Narcotics

More Synthetic Drugs Ordered on Internet

More and more synthetic drugs are ordered on internet, often by young people who do not know how dangerous they are. So far this year, the Swedish Customs has confiscated 300 parcels containing 15 kilos of synthetic drugs, which equals 300,000 doses. During the whole of last year, "only" 80 similar drug parcels were confiscated.

Synthetic drugs are sometimes called the "cousins" of more traditional drugs, such as amfetamin and ecstacy. The synthetic drugs are chemical, as opposed to organic drugs, such as marijuana and heroine. By changing a molecule or two in order to produce a new drug, the producers manage to evade the law, since the new drugs are legal until they have been classified. Some synthetic drugs are classified as "endangering health" and the punishment for bringing such drugs into the country are much lower than for more traditional drugs.

"The sad thing is that since the drugs sometimes are not classified or sometimes classified as "endangering health" many people, in particular young people, think that they are not so dangerous. And if they are dangerous, then certainly not as bad as the traditional drugs," says Lars Hansson, drug expert at the Swedish Customs, in an interview with Swedish Radio.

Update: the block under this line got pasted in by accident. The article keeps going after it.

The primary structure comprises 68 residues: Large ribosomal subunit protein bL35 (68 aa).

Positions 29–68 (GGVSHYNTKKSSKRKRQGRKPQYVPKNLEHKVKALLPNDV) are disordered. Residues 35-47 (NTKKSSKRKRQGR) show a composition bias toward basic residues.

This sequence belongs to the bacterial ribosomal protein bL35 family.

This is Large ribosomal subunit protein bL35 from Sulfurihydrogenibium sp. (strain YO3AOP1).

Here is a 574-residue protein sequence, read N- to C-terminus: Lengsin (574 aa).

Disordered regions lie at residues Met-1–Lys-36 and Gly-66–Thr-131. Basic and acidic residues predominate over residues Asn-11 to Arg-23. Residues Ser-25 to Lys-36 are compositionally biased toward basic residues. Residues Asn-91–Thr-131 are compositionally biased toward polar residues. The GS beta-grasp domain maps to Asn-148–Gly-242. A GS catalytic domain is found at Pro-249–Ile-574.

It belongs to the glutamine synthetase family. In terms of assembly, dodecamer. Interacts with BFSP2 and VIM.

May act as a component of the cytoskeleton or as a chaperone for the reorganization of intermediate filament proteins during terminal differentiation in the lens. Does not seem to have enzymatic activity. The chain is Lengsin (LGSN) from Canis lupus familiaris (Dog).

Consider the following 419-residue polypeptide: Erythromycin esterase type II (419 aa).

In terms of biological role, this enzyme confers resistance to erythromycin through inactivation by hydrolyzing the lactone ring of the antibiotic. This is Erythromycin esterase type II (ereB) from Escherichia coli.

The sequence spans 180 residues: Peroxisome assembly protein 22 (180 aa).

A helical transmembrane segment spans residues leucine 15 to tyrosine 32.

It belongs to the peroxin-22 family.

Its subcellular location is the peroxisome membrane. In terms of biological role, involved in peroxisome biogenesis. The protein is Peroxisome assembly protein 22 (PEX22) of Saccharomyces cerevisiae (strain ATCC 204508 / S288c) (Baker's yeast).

One example of such a drug is Mephedron. The first indications that it existed in Sweden came during the spring of last year. In December a young woman died after using the drug. The drug was then classified as "endangering health". It was not until April this year that it was classified as narcotics.

According to Lars Hansson at the Swedish Customs, it is mainly young people in the ages 18-30 that order these drugs.

"More and more people order these drugs on internet, since it is an easy way to get it. You do not need to go to a drug dealer, it comes straight into your mailbox at home after you have done a click on your computer," he says.

Young people are updated about which ones are classified and which ones are not, says Hansson, but the information they get is not always correct.

"They think that these drugs are harmless, but they are very very potent," says Lars Hansson in the interview with Swedish Radio.